Introduction to Roof Trusses
As part of an engineered system, it’s essential to understand how trussed roofs work.
About two-thirds of the residential roofs in America are built with manufactured trusses. In many ways, trusses simplify roof construction. You don’t have to calculate lengths or lay out angles, and for the most part cutting is not permitted. Only cutting the tails, which are outside the bearing points, is permitted. Trusses are prefabricated assemblies that you install on common layout intervals. Installation can be very fast; experienced crews can often set the trusses for a house in a few hours.
Yet, it’s easy to oversimplify the installation process. Trusses are an engineered lumber product, and, like all engineered lumber products, they are part of an engineered system. It’s essential to understand how trussed-roof systems work and why truss designers specify the details of the specific system you’re working with. It’s also important to understand how to store, move, and handle trusses. Once set and braced, trusses have tremendous strength, but they can be damaged if they aren’t properly cared for prior to the installation.
Although heavy timber trusses have been around for centuries, modern, pre-engineered trusses, which are made from light dimensional lumber and connected by steel plates, came into being in 1952. In that year, A. Carroll Sanford invented and patented the metal plate–connected engineered wood truss.
Sanford’s light manufactured trusses worked well with platform-framed houses. They also helped overcome the problem of a shortage of skilled carpenters following World War II because trusses eliminated the complicated layout required for stick-built roofs. And, unlike the heavy timber-frame trusses that preceded them, these metal plate–connected trusses were light enough to be lifted in place by the framing crew. This was a major advantage in the days before portable cranes and telehandlers were widely available.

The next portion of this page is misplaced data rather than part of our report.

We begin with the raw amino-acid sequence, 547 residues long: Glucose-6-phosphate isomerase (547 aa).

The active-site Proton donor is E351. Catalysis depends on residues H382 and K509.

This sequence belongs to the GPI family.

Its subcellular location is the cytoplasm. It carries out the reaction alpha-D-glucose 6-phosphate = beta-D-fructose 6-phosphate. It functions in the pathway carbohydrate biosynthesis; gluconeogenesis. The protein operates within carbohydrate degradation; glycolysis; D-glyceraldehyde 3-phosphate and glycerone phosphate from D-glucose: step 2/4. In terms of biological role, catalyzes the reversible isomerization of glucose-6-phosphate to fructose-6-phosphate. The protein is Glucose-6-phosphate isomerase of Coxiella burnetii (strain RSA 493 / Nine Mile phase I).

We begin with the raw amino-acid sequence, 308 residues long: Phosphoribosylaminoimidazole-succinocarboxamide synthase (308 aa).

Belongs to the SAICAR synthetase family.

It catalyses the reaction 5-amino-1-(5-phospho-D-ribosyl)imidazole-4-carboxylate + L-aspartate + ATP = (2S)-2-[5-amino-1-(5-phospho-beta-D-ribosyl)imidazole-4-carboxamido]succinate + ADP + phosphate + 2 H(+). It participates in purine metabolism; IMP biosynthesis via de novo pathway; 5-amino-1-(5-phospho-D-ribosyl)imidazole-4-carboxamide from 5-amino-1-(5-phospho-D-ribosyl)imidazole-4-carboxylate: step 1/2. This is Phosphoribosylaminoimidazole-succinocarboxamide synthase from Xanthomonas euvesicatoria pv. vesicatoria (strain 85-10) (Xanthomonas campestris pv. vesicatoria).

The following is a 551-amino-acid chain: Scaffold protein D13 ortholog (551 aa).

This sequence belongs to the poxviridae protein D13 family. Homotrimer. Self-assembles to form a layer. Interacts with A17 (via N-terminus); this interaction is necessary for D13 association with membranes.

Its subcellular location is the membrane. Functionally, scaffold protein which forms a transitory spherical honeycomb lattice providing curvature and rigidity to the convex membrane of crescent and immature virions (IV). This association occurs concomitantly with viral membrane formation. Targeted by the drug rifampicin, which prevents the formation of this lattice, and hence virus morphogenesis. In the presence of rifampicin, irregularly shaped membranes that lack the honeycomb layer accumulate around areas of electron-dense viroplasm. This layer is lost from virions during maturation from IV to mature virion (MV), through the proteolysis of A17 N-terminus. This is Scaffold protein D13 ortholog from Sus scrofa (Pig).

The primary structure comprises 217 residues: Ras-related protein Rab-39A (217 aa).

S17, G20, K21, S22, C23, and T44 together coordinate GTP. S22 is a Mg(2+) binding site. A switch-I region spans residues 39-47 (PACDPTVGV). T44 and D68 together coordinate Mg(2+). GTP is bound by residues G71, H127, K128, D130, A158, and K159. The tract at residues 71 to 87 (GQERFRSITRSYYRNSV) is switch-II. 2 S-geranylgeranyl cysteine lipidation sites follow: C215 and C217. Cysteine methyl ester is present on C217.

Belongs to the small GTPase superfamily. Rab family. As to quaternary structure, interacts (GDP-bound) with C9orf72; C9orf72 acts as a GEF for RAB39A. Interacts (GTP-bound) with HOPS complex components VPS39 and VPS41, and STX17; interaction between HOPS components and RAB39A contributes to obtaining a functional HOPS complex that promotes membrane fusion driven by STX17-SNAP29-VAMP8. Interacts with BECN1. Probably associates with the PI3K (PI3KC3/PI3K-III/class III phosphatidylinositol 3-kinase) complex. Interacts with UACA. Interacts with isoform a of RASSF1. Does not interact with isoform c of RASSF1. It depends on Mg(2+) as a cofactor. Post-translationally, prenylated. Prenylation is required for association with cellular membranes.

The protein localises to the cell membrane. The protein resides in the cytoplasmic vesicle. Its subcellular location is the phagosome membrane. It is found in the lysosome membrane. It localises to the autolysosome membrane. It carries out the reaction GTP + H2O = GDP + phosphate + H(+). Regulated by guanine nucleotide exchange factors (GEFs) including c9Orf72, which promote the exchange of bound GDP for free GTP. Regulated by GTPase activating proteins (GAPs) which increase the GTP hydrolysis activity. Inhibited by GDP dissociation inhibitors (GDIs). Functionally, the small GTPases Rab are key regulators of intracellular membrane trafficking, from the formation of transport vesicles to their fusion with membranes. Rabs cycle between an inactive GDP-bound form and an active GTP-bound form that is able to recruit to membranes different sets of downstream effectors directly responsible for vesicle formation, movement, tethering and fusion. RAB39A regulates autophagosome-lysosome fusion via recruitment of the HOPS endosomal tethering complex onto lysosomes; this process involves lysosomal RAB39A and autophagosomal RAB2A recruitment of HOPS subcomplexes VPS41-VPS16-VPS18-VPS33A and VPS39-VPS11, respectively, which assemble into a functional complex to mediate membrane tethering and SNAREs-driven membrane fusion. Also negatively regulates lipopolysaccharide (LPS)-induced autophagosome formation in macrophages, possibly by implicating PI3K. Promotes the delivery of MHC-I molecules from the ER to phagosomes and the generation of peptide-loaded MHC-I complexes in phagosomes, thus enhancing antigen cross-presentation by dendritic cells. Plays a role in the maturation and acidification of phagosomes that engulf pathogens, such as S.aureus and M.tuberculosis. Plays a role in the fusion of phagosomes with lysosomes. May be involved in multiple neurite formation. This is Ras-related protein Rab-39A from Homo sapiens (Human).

The Beauty of a Triangle
A truss is essentially a framework of triangles held together by metal plates. Triangles are inherently rigid; unlike rectangles and other polygons, it’s impossible to alter the shape of a triangle without changing the length of one of its sides.
The size and configuration of the triangles, the grade and species of the wood, and the strength of the connecting plates are essential elements of the design. These are the concerns of the companies that design and manufacture the trusses, however. Your job is to store, handle, and install them in a manner that doesn’t compromise their structural integrity. This boils down to preserving the strength and rigidity of the triangles that make up the trusses.
Engineering, Oversight, and Governing Organizations
One of the major benefits of metal plate–connected trusses is quality control. Prior to the invention of the metal plate truss connector, carpenters sometimes built trusses on site using solid wood or plywood gusset plates. The engineering for these trusses consisted of guesswork on the part of the carpenters and, not surprisingly, the connections sometimes failed. Site-built trusses are not permitted in today’s building codes.
As the truss industry grew, two governing organizations emerged to provide engineering standards and oversight. These organizations, the Truss Plate Institute (established in 1960) and the Wood Truss Council of America (established in 1983), provide the standards for building trusses throughout America. In addition to guiding and regulating the design and manufacture of trusses, these organizations offer guidance to carpenters who install them.